Twelve hours from now, EduCon will unofficially kick-off with Gary Stager’s preconference — Constructing Modern Math / Science Knowledge. Thirty-seven hours from now, folks will start turning the SLA library into a great big social network, and we’ll do everything we can to have a "normal" school day with an extra hundred or so folks in the building. And Friday night, we kick off with a panel that I am just dying to be in the audience for.
It’s wild to think that this started because of an off-hand comment that Will Richardson made at EduBloggerCon at NECC 2007. It’s incredible to think that we were so close to saying that we weren’t going to do this when John Pederson emailed me to say that he’d booked his flight. It’s amazing to think that this weekend, there will be educators from five countries and over 30 states in our building, talking about how we can transform schools with 21st century tools and progressive pedagogy.
Really — what were we thinking? What made us think that this could happen?
If this goes well this weekend… if people have as empowering an experience as they did last year, I think it tells us a few important things.
EduCon works, most importantly, because so many people come with good intentions and a willing spirit. The number of people who come willing to lend a hand, who have emailed us saying, "Put me to work when I get there…" who have offered and given their time is awe-inspiring. The number of presenters who have given of their time to make this meaningful is humbling. This is our conference — not SLA’s, but rather it belongs to everyone who comes, who spends time watching and participating online, who blogs about education, who spends nights on twitter trying to argue at 140 characters at a a time, who wants to see schools that reflect the innovations we’ve seen in society. People come expecting to take part. That matters.
EduCon also works because the SLA community is incredible. Our partner museum, The Franklin Institute, is thrilled to be a part of it. We have twenty parents who are giving major chunks of their time over the next four days to run registration, make coffee, slice strombolis, set up chairs and make sure that the attendees have an amazing experience. We have dozens of kids who will be giving tours, running tech support, filming sessions, running sessions, running the coffee stand and generally helping to plan. And we have an entire school of kids who are excited to spend Friday sharing their space with everyone from the conference.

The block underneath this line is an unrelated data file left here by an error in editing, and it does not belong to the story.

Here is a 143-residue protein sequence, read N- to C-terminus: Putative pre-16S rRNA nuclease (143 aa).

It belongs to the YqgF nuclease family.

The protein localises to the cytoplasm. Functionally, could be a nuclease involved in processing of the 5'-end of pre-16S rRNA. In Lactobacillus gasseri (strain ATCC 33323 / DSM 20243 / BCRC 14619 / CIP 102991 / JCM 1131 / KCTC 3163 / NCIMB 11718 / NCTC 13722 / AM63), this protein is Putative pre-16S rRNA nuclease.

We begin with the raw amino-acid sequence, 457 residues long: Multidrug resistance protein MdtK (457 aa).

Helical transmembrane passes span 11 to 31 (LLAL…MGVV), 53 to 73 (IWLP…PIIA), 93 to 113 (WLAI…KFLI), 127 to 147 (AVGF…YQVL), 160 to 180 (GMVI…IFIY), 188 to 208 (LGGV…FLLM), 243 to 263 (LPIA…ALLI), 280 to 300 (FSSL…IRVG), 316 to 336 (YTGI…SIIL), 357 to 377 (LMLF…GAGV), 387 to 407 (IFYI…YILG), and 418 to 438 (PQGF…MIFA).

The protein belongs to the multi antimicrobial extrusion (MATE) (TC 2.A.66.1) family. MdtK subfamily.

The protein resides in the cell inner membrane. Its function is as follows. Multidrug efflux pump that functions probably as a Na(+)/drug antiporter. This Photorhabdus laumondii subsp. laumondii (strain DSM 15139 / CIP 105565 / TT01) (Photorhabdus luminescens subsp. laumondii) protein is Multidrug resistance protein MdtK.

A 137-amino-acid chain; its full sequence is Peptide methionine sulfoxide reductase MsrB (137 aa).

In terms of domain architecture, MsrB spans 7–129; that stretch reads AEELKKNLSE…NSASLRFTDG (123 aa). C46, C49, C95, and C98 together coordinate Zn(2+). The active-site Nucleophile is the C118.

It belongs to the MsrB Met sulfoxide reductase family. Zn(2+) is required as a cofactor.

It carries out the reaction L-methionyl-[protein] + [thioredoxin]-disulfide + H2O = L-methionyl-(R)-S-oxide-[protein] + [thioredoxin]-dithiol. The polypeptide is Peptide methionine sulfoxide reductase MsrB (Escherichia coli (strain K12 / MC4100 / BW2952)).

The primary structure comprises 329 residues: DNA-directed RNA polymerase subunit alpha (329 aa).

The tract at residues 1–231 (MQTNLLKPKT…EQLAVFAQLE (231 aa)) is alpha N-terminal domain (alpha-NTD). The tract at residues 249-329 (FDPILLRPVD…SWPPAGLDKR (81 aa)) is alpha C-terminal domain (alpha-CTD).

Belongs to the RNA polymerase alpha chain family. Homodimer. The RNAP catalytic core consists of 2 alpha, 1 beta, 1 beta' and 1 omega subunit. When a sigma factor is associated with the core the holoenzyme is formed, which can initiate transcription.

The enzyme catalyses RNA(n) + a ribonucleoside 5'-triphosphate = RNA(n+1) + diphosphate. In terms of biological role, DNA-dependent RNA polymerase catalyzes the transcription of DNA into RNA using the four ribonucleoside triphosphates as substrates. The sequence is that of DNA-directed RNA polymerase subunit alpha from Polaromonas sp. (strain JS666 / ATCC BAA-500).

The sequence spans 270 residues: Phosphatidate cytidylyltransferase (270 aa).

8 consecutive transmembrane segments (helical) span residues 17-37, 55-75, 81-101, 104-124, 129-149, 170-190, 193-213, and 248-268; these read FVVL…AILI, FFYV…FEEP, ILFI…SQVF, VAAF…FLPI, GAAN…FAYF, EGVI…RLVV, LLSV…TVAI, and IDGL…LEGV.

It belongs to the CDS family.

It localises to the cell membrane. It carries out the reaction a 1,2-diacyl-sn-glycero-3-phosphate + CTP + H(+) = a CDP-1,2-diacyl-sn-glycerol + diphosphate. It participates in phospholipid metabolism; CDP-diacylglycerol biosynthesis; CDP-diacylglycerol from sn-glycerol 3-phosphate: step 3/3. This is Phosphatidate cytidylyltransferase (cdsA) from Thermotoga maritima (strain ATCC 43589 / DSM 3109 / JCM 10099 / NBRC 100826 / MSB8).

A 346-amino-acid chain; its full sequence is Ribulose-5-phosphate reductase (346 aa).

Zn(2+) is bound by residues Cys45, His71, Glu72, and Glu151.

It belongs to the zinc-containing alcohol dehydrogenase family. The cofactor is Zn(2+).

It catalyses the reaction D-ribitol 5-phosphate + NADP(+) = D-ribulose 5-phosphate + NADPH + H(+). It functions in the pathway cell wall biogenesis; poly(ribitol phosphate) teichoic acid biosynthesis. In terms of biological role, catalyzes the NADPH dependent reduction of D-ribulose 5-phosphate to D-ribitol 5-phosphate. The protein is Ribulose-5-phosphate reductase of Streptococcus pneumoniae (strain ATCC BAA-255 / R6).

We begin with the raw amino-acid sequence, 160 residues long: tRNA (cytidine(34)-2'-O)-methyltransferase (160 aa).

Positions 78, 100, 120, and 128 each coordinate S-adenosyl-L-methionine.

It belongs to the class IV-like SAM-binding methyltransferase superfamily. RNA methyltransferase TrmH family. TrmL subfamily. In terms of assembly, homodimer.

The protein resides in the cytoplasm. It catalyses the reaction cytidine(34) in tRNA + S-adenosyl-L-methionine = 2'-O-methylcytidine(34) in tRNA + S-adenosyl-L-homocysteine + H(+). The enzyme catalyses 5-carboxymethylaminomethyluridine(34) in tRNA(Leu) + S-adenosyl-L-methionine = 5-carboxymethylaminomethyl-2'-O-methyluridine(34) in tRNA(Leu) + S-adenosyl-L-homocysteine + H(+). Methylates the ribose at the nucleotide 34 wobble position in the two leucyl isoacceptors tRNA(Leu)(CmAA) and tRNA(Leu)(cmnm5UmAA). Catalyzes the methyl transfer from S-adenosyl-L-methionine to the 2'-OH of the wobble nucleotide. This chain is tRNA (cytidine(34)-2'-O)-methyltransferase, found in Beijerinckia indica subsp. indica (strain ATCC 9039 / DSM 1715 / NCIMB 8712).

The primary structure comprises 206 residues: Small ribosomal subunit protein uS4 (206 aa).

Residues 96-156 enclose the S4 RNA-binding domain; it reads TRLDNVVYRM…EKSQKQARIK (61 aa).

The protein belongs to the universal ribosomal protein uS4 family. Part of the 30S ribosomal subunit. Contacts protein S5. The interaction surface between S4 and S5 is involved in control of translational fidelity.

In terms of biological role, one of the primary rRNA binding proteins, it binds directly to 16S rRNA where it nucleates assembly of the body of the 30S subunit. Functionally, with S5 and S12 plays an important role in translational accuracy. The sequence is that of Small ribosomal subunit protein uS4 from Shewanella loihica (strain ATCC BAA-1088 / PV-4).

Finally, it is the SLA teachers who have given an insane amount of time, effort and thought. This conference has gone from "Hey, wonder what would happen if…" to something that folks requires an intense amount of planning. The work of folks like Diana Laufenberg, Zac Chase, Marcie Hull, Tim Best, Brad Latimer, Larissa Pahomov and others made this conference happen. The conference was planned in after-school meetings and late-night Skype and Google sessions. And while it was a good idea to plan the conference to be the weekend between the conference playoffs and the SuperBowl, it probably wasn’t a good idea to plan the conference the week grades were due. The fact that the teaches haven’t killed me speaks volumes to both their character and to the belief that we all have at school about how much this conference speaks to our role as an R&D school. I say this all the time in faculty workshops, but I’ll say it here, I love working with the teachers of SLA. It really is an honor.
I love the idea that we can have 350 people come together in a school to learn together, to question each other, to push each other. I love that there isn’t a vendor floor. I love that it’s teachers and principals and district administrators and parents and students all together, spending time together because we care about schools and learning and kids. I’m so incredibly excited about this weekend, because my learning network is coming over to play.
Oh… and the cheesesteaks. Gotta love the cheesesteaks.